But even those formulas might have to be watered down. Iran may not agree to a split of the sea floor on a median line, even in a preliminary way. Complete demilitarization may also be difficult, because of the reported presence of some 100 Russian naval vessels in the Caspian.

In the absence of progress, the countries could hark back to an earlier warning given by Russian Deputy Foreign Minister Alexander Losyukov that the summit in Turkmenbashi is not necessarily assured.

Losyukov said the summit would take place only if the working group produced an agreement. In other words, there is no point in bringing five presidents together unless they have something to sign. An accord that breaks no new ground and codifies no compromise would have little value, other than show. On the other hand, a cancellation would be seen as a setback. Either way, there may be little to gain.

There is still a temptation to think that summits can settle everything, particularly in a region where presidents wield great power. But in this case, the summit desperately needs a pre-arranged agreement.

While leaders like Turkmenistan President Saparmurat Niyazov have absolute authority to negotiate, the same cannot be said of Khatami on a matter of foreign policy, where Iran�s supreme leader, Ayatollah Sayyid Ali Khamenei, has the last word. Any settlement involving four neighbors would have to be fully reviewed and approved.

If the working group fails to make significant progress, it could doom the upcoming summit to a meaningless meeting, or perhaps none at all. The five countries may have only a few days to revise their positions, or they may have good reason to call the whole thing off. (RFE/RL)

Turkish Vice Premier Visits Turkmenistan


21 February 2001

By Nadir Devlet

Turkish Vice Premier, Minister of State and the leader of Milliyetci Hareket Partisi (MHP: National Action Party) Devlet Bakhceli visited Turkmenistan from 18 to 20 February. MHP is a partner in the three-party coalition government and known as a far-right party which insists on preserving the Turkish-Muslim identity of Turkey. This visit was the first foreign visit of Bakhceli since he became state minister and vice premier in a coalition government two and a half years ago.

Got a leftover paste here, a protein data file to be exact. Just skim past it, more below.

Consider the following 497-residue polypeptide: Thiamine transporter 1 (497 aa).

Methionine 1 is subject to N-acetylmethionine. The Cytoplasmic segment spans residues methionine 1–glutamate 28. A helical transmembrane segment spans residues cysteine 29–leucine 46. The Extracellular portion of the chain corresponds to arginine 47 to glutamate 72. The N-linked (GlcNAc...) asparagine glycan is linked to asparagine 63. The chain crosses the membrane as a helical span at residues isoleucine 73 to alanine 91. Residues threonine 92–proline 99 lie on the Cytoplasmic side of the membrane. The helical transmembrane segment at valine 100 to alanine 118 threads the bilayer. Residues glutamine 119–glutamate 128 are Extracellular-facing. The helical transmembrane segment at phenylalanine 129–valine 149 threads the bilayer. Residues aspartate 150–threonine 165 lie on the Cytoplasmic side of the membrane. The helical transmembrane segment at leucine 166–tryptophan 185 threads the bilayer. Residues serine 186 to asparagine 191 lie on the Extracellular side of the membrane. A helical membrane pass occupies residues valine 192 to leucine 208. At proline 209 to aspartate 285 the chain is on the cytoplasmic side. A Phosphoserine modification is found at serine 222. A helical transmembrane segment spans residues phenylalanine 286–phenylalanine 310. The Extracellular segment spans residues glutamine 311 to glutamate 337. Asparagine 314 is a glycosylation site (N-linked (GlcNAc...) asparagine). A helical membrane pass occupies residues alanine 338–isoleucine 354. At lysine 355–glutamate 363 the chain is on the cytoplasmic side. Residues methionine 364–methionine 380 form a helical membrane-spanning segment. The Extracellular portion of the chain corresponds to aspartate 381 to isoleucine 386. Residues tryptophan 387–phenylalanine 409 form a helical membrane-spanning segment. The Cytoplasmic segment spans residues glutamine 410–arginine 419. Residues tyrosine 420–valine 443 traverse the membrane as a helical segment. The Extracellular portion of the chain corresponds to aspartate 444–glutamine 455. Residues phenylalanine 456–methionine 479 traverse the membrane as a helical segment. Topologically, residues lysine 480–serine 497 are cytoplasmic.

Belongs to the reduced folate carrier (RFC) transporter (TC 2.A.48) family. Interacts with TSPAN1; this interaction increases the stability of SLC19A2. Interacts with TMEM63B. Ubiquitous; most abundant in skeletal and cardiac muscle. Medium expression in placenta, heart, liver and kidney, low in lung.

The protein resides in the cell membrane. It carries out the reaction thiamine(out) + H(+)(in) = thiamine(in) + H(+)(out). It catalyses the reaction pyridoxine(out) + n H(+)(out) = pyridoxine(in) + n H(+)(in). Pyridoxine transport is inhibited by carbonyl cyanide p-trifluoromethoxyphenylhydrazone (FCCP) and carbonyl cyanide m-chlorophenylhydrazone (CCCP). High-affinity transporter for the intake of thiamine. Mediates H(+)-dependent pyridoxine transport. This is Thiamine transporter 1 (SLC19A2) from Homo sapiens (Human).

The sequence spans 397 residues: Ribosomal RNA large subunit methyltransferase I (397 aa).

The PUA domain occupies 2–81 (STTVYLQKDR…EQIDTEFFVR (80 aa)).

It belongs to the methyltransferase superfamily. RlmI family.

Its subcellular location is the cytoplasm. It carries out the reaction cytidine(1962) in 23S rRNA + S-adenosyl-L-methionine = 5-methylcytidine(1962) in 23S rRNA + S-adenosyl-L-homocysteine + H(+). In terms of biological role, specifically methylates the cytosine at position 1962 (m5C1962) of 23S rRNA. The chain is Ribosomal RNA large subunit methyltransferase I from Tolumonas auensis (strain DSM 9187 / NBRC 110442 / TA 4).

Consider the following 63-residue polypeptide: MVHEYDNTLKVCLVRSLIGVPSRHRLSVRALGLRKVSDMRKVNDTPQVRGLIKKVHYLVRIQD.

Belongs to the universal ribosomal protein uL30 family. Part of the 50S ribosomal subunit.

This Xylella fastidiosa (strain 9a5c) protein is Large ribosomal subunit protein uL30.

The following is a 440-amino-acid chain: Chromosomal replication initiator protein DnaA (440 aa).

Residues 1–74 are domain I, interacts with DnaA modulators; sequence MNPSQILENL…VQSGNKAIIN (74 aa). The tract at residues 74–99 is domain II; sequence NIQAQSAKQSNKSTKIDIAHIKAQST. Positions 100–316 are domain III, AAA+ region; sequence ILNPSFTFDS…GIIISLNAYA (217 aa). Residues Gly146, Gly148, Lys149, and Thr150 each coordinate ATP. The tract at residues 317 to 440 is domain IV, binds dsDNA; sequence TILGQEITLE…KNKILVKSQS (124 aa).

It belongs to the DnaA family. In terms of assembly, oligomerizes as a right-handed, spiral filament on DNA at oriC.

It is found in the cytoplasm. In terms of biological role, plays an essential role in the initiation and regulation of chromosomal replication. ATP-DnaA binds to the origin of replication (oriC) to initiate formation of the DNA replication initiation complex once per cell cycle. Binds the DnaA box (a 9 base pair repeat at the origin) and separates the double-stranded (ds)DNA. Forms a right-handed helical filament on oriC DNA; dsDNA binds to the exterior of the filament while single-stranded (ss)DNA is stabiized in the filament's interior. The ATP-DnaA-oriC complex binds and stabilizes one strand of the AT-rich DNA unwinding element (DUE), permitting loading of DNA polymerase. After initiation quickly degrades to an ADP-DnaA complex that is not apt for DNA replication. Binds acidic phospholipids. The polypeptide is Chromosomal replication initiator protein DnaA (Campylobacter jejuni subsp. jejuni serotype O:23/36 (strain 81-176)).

Vice Premier Devlet Bakhceli�s official visit to Turkmenistan could be considered as an important political step towards the Turkic republics or show Turkish interest in the Turkic world has not diminished.

Turkish-Turkmen relations could be considered as normal or at least not as problematic as with Uzbekistan. Turkish businessmen are investing mainly in the textile, building, and food sectors in Turkmenistan and in general they are successful. Another sector of Turkish involvement in Turkmenistan is in the field of education. In Turkey there are several thousand Turkmen students who get their education in different disciplines. Besides the education of university students in Turkey, the Turkish government and one private company, Baskent, have 20 schools in Turkmenistan. International Turkmen-Turkish University and most of the high schools are run by Baskent, which follows the religious community leader Fethullah Gulen. Turkey, which has serious energy supply shortages, has a well-known interest in Turkmen gas. But the region's political situation won�t allow for the construction of a gas pipeline for the time being.